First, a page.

Wednesday, April 27, 2011
Do miracles require faith or action? Well, the answer may surprise you. According to Jewish wisdom, both elements are necessary. Obviously, miracles require faith - a recognition that God is not bound by the laws of nature. But they also require action - some sort of tangible demonstration on our part. This idea can better be understood through one of the greatest miracles in history, the Splitting of the Red Sea, which we recounted over Passover.
There is a famous midrash on the Torah's account of the Splitting of the Red Sea that gives us an insight into how God operates. During the Exodus, the Jewish people found themselves in a seemingly insurmountable predicament; they were stuck between a pursuing Egyptian army and a vast body of water. The Jewish people cried out to Moses for God to save them, so Moses in turn prays to God. But there is no response. Then, suddenly, God exclaims, "ma titzak eilai" - "why are you crying out to me?" (Exodus 14:15) - and instructs Moses to stretch his staff to split the sea. That's the general narrative. However, there is more to this story than meets the eye.
Our Sages explain that while most people were worrying, complaining, and even praying, there was one man who took action. His name was Nachshon Ben Aminadav. He took the initiative by plunging directly into the Red Sea with complete faith that God - after performing the plethora of miracles in Egypt - would surely not allow the nascent Jewish people to be wiped out. And as Nachshon put himself in harm's way, God caused the sea to split. However, the rabbis ask, if God was ready to split the sea because Nachshon had showed faith by jumping in, then why was Moses required to carry out the task of using his staff to cause the miracle? They answer that God told Moses to do so in order to save Nachshon from drowning. Obviously, God could perform miracles without any human cooperation, but Jewish tradition has it that God wants us to play a role as well, and not merely sit around waiting for divine intervention.
Unfortunately, this midrash is not well-known among most contemporary Jews, but its significance is better known in Israel. Prior to the War of Independence in 1948, Arabs blockaded Jerusalem so that its Jewish residents could not receive food, water or supplies. Somehow, it had to be overcome. It was a difficult mission for the Jewish armies to carry out, and they knew that they needed to plunge into their own "Red Sea" in order to make something happen. The name of the operation to break this blockade was called Operation Nachshon. In this instance, and many others, brave people took the first step and God did the rest.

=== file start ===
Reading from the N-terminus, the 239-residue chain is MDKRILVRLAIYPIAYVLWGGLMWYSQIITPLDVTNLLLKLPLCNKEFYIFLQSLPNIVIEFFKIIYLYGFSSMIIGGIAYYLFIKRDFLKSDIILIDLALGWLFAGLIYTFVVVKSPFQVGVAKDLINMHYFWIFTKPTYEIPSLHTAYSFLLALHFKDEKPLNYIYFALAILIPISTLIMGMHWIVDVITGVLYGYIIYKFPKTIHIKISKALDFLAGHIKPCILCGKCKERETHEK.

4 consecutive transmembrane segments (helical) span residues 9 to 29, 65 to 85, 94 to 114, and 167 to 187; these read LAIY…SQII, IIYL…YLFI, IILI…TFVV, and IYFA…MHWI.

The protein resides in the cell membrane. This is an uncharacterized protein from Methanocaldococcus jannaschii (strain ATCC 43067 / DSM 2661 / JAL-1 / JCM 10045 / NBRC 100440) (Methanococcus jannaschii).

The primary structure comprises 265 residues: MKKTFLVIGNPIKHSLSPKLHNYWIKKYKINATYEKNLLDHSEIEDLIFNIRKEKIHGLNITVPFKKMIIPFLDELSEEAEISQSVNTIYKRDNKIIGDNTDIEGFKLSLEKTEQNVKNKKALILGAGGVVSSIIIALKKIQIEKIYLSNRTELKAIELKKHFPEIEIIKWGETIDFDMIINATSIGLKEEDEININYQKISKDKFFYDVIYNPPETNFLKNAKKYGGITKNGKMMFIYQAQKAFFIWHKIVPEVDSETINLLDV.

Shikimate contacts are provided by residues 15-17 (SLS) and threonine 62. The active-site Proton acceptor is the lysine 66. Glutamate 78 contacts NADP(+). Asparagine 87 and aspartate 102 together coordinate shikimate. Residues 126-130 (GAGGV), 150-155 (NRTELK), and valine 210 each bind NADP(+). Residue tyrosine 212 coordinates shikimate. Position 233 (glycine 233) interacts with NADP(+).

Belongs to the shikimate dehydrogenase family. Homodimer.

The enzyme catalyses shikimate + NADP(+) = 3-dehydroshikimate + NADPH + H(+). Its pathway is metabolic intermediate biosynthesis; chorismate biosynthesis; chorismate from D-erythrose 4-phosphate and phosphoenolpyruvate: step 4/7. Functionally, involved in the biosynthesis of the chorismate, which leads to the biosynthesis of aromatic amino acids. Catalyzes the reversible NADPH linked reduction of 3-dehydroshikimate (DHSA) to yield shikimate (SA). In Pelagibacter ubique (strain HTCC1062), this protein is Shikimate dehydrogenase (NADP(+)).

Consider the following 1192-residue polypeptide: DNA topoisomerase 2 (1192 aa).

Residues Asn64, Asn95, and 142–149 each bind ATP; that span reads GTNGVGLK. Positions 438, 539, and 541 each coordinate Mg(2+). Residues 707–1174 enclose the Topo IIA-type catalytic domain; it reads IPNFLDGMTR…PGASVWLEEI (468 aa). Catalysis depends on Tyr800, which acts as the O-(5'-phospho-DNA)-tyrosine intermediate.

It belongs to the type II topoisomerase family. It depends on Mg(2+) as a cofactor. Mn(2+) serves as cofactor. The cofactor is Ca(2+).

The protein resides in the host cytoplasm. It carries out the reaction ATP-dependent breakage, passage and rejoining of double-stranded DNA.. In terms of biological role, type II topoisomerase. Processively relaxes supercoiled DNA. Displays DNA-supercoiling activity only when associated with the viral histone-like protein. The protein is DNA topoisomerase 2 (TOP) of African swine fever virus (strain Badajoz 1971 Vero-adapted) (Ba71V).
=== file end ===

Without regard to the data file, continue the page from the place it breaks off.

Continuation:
Never be afraid to take action while others are just waiting for a miracle. In both the macro and micro realms of life, we can be such people. For example, the brave men and women who serve in the Israel Defense Forces fulfill the Nachshonian philosophy every time they have to overcome an incredible obstacle to achieve their objectives. However, you don't have to be an Israeli commando in order to act like Nachshon. For example, if you happen to be at a simcha and a scenario develops in which someone is about to be embarrassed during a conversation - and you are in the position to jump into your own "Red Sea" and save that person from embarrassment - you can fulfill the Nachshonian idea as well. You don't have to know exactly what you're doing or what the results will be. Because here's the kicker . . .
Nachshon couldn't swim.